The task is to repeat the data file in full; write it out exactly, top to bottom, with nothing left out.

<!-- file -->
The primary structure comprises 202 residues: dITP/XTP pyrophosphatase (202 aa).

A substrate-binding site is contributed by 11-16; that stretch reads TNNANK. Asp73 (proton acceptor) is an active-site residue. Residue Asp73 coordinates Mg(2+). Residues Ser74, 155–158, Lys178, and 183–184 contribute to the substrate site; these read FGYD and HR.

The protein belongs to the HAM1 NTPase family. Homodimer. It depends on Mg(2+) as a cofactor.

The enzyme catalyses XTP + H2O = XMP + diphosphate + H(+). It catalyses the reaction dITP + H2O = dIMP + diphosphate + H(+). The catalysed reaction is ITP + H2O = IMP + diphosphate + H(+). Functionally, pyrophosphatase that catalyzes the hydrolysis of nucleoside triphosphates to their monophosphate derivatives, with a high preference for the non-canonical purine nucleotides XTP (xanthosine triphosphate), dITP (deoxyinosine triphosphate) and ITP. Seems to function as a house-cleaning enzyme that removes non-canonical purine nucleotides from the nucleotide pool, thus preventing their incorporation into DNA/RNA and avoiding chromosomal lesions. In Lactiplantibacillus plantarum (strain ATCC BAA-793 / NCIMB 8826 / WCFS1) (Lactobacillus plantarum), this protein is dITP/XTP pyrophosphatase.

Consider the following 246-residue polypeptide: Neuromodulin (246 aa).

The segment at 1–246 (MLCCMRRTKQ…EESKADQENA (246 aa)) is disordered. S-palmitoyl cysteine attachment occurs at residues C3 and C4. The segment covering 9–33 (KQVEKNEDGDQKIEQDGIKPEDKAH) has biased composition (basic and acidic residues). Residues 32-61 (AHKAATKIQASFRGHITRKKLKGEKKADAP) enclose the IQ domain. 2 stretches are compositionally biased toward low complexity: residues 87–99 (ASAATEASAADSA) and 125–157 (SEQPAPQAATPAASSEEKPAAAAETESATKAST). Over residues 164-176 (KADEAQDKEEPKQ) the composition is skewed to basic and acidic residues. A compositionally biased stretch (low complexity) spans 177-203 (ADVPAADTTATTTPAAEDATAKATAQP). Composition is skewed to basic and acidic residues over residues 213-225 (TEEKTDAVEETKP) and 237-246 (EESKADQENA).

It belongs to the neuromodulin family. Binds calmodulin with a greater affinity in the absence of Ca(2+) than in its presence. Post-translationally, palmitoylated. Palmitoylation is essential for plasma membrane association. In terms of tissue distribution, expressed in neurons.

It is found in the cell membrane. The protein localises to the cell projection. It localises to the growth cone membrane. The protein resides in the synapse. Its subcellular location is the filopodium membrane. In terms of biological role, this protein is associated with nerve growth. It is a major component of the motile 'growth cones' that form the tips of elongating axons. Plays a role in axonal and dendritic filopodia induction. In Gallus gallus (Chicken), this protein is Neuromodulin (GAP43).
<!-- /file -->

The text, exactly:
The primary structure comprises 202 residues: dITP/XTP pyrophosphatase (202 aa).

A substrate-binding site is contributed by 11-16; that stretch reads TNNANK. Asp73 (proton acceptor) is an active-site residue. Residue Asp73 coordinates Mg(2+). Residues Ser74, 155–158, Lys178, and 183–184 contribute to the substrate site; these read FGYD and HR.

The protein belongs to the HAM1 NTPase family. Homodimer. It depends on Mg(2+) as a cofactor.

The enzyme catalyses XTP + H2O = XMP + diphosphate + H(+). It catalyses the reaction dITP + H2O = dIMP + diphosphate + H(+). The catalysed reaction is ITP + H2O = IMP + diphosphate + H(+). Functionally, pyrophosphatase that catalyzes the hydrolysis of nucleoside triphosphates to their monophosphate derivatives, with a high preference for the non-canonical purine nucleotides XTP (xanthosine triphosphate), dITP (deoxyinosine triphosphate) and ITP. Seems to function as a house-cleaning enzyme that removes non-canonical purine nucleotides from the nucleotide pool, thus preventing their incorporation into DNA/RNA and avoiding chromosomal lesions. In Lactiplantibacillus plantarum (strain ATCC BAA-793 / NCIMB 8826 / WCFS1) (Lactobacillus plantarum), this protein is dITP/XTP pyrophosphatase.

Consider the following 246-residue polypeptide: Neuromodulin (246 aa).

The segment at 1–246 (MLCCMRRTKQ…EESKADQENA (246 aa)) is disordered. S-palmitoyl cysteine attachment occurs at residues C3 and C4. The segment covering 9–33 (KQVEKNEDGDQKIEQDGIKPEDKAH) has biased composition (basic and acidic residues). Residues 32-61 (AHKAATKIQASFRGHITRKKLKGEKKADAP) enclose the IQ domain. 2 stretches are compositionally biased toward low complexity: residues 87–99 (ASAATEASAADSA) and 125–157 (SEQPAPQAATPAASSEEKPAAAAETESATKAST). Over residues 164-176 (KADEAQDKEEPKQ) the composition is skewed to basic and acidic residues. A compositionally biased stretch (low complexity) spans 177-203 (ADVPAADTTATTTPAAEDATAKATAQP). Composition is skewed to basic and acidic residues over residues 213-225 (TEEKTDAVEETKP) and 237-246 (EESKADQENA).

It belongs to the neuromodulin family. Binds calmodulin with a greater affinity in the absence of Ca(2+) than in its presence. Post-translationally, palmitoylated. Palmitoylation is essential for plasma membrane association. In terms of tissue distribution, expressed in neurons.

It is found in the cell membrane. The protein localises to the cell projection. It localises to the growth cone membrane. The protein resides in the synapse. Its subcellular location is the filopodium membrane. In terms of biological role, this protein is associated with nerve growth. It is a major component of the motile 'growth cones' that form the tips of elongating axons. Plays a role in axonal and dendritic filopodia induction. In Gallus gallus (Chicken), this protein is Neuromodulin (GAP43).